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Old 02-03-2013, 08:35 PM   #11
tdawg183
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Makes sense! I'll check the gravity pronto.

As for pressure fluctuations, just so I can understand this better... Wouldn't the effect go both ways? I.e. barometric pressure drops then gas comes from the carboy and out of the airlock; barometric pressure increases then the opposite occurs or at the very least stops/slows. The latter is not occurring. It's just a steady output of bubbles.
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Old 02-03-2013, 08:38 PM   #12
cheezydemon3
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I would keg it. 5 months says gusher to me.

 
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Old 02-03-2013, 10:51 PM   #13
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Tdawg, is this beer sitting in a secondary or is it still in the primary on the cake?
Have you tasted it?
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Old 02-04-2013, 06:56 PM   #14
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Quote:
Originally Posted by Stauffbier View Post
Tdawg, is this beer sitting in a secondary or is it still in the primary on the cake?
Have you tasted it?
It's currently in the secondary. However, there seems to be a pretty decent amount of trub at the bottom.

I did get a chance to check the gravity yesterday and it was sitting somewhere between 1.010 and 1.012... It was very difficult to tell because even the sample I pulled had bubbles rising to the surface which appeared to make it read a little higher (i.e. the 1.012 reading).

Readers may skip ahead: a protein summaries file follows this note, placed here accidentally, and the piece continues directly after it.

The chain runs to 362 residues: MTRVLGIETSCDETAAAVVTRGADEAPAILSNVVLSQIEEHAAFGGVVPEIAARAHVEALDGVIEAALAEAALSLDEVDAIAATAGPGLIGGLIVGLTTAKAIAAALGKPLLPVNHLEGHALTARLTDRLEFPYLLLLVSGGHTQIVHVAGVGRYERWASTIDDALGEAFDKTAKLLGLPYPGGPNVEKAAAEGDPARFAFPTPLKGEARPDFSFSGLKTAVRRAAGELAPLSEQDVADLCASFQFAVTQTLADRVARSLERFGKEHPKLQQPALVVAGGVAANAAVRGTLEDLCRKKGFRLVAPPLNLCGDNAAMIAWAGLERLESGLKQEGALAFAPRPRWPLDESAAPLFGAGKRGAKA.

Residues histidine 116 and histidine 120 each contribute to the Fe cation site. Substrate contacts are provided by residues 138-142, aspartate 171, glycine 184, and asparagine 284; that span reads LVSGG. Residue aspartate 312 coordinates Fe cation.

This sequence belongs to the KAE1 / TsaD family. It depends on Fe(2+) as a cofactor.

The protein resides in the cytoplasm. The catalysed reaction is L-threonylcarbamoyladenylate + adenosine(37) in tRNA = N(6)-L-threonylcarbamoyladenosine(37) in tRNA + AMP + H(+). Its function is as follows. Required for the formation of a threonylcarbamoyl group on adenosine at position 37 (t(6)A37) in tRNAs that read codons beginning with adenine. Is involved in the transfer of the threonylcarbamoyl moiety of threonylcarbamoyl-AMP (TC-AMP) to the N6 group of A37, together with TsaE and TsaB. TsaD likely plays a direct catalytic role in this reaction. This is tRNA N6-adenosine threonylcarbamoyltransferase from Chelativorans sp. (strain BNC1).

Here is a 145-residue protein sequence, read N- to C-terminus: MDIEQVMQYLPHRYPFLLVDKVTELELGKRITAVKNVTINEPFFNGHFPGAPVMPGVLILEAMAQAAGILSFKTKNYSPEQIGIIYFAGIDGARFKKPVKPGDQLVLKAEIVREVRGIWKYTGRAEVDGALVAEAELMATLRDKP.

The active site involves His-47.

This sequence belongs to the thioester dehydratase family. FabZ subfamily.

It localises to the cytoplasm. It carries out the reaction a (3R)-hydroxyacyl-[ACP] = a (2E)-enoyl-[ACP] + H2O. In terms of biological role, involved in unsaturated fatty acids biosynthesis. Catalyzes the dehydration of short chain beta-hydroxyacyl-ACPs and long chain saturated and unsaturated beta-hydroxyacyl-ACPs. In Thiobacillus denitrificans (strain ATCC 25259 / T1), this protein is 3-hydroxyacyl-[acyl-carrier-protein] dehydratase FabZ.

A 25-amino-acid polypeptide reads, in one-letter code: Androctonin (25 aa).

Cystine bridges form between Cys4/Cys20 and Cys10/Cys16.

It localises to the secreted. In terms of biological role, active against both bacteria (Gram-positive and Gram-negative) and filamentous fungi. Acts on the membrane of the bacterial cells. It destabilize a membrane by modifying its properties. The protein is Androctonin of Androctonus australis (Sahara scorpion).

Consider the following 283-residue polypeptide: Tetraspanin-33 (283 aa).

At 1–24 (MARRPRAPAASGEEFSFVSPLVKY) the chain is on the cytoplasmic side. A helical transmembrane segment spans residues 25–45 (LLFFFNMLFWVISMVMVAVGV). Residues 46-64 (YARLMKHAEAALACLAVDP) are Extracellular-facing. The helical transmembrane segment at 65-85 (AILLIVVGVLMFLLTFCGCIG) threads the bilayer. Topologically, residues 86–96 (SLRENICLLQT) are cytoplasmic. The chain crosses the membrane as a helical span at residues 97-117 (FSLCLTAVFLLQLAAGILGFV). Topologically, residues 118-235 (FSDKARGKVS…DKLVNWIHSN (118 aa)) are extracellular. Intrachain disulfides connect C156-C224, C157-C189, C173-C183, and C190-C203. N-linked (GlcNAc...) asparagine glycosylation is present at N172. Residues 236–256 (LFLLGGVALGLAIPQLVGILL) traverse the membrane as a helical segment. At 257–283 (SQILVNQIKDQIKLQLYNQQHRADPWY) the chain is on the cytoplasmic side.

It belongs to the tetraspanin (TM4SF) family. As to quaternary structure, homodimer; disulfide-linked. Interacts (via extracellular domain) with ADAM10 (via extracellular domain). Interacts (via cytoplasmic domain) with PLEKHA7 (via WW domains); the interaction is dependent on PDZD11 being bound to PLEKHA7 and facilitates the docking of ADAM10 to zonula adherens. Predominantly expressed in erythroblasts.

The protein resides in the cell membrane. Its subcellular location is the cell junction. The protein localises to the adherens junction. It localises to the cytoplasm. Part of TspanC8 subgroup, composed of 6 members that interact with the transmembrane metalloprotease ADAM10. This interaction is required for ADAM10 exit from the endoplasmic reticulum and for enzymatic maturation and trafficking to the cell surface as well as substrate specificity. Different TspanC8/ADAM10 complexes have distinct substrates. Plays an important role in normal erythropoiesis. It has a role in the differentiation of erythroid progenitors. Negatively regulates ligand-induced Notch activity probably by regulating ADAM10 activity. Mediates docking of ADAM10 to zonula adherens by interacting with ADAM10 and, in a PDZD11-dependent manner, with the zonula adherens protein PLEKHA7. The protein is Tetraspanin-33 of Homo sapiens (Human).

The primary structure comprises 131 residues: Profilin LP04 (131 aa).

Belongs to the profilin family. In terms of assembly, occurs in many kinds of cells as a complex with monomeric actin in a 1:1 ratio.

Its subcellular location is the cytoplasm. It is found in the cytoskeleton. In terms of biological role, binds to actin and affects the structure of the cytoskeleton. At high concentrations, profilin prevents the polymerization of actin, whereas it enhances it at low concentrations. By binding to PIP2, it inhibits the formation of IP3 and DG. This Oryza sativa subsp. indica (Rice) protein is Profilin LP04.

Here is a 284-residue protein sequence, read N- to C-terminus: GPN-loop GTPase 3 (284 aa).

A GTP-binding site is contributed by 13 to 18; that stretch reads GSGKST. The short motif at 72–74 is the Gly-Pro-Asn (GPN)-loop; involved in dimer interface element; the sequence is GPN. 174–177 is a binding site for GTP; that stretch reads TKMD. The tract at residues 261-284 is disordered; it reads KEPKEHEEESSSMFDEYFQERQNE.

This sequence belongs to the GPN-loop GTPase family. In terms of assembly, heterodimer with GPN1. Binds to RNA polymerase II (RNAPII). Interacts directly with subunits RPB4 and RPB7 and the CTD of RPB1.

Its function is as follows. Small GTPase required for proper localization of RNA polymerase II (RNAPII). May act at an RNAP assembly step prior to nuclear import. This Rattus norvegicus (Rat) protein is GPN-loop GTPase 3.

Yes, I tasted it as well and I'm dreading that this will be a batch I'm dumping. It's not sweet at all and tasted a little off. I've never been that great at depicting flavor prior to carbing and chilling. I may track racking again to another carboy and just give it some time alone (>1yr).
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Old 02-04-2013, 07:31 PM   #15
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I had this happen to me a few months ago. I read every post thinking that there was no way i had an infection...i just swallowed my pride and ended up dumping all 10 gallons of it. I hate to say it but i think you may be better off just starting over. I did the whole "i think i can just give it some time." Which turned out to be a waste of time.

 
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Old 02-04-2013, 07:41 PM   #16
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You can keg a batch with gusher. you just want to sanitize real good after it kicks.

Bottling is an impossibility, kegging has some leeway pressure wise and as long as you pull one every so often it will not get overcarbed.

 
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Old 02-05-2013, 02:53 PM   #17